I love the TV show Sleepy Hollow and I enjoyed the movie with Johnny Depp. However, in doing research for this month’s A-Z challenge, I was surprised to know there are more and older versions of The Headless Horseman besides our colonial and Ichabod Crane.
A headless horseman maybe be from the middle ages and may not have originated in America.
“The Irish dullahan or dulachán (“dark man”) is a headless fairy, usually riding a black horse and carrying his head under one arm (or holding it high to see at great distance). He wields a whip made from a human corpse’s spine. When the dullahanstops riding, a death occurs. The dullahan calls out a name, at which point the named person immediately perishes. In another version, he is the headless driver of a black carriage. A similar figure, the gan ceann (“without a head”), can be frightened away by wearing a gold object or casting one in his path.
The most prominent Scottish tale of the headless horseman concerns a man named Ewen decapitated in a clan battle at Glen Cainnir on the Isle of Mull. The battle denied him any chance to be a chieftain, and both he and his horse are headless in accounts of his haunting of the area.”1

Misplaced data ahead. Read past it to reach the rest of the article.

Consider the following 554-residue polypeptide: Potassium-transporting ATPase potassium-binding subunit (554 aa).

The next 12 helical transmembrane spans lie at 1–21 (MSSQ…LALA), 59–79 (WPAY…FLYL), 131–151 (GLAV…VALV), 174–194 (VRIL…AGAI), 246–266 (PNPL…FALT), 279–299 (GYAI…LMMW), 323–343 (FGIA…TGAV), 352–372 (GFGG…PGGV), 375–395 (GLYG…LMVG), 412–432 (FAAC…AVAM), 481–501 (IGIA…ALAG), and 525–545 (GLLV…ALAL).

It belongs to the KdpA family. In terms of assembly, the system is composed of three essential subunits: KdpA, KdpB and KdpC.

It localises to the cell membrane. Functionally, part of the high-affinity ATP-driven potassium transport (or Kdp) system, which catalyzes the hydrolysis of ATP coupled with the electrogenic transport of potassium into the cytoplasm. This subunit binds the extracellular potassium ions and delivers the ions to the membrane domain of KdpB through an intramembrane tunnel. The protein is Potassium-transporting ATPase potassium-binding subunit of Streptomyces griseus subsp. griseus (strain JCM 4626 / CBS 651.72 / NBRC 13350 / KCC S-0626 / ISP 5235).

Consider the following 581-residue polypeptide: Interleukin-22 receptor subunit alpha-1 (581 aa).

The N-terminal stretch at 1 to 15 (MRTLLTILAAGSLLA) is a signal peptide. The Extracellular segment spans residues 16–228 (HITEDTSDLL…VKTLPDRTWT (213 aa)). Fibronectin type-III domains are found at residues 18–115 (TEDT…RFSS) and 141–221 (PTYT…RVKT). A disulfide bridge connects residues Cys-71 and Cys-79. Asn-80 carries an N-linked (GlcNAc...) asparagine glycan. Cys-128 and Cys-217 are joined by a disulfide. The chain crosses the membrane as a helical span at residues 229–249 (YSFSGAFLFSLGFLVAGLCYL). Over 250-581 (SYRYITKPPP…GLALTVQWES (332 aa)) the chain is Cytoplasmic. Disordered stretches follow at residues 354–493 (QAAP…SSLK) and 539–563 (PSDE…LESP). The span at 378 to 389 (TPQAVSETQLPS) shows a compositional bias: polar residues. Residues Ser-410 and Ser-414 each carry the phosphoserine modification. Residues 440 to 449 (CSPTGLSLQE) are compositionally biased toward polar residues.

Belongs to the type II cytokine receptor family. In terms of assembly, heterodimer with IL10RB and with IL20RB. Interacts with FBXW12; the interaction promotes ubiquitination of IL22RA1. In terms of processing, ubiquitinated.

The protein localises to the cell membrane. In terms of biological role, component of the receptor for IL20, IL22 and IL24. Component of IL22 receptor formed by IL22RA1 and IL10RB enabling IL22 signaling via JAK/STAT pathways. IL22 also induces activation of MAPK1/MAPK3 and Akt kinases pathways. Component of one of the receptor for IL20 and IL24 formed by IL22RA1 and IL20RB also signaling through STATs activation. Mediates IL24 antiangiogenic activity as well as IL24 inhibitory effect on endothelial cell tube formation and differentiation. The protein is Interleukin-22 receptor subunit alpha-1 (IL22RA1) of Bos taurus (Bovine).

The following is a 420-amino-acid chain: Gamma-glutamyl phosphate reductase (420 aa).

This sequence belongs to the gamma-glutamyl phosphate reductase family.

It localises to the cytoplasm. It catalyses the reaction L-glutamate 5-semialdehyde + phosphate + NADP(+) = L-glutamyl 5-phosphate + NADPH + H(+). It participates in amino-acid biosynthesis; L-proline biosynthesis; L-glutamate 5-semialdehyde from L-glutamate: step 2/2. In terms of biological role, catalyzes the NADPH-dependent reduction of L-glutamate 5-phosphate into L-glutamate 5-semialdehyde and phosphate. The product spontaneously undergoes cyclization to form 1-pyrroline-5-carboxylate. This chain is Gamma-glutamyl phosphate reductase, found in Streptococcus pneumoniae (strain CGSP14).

One is set near Dresden in eastern Germany. In this tale, a woman from Dresden goes out early one Sunday morning to gather acorns in a forest. At a place called “Lost Waters”, she hears a hunting horn. When she hears it again, she turns around she sees a headless man in a long grey coat sitting on a grey horse.
In another German tale, set in Braunschweig, a headless horseman called “the wild huntsman” blows a horn to warn hunters not to ride the next day, because they will meet with an accident.”1
I guess it’s safe to assume just because you aren’t in America, doesn’t mean the headless horseman can’t find you.
- The Dullahan – Ireland’s Headless Horseman at Scary For Kids
- The Dullahan at Shee-eire.com
- McKillop, James A Dictionary of Celtic Mythology, 2004, cited at gan ceann, encyclopedia.com
- Fox, David The Headless Horseman at Federated Caledonian Societies South Africa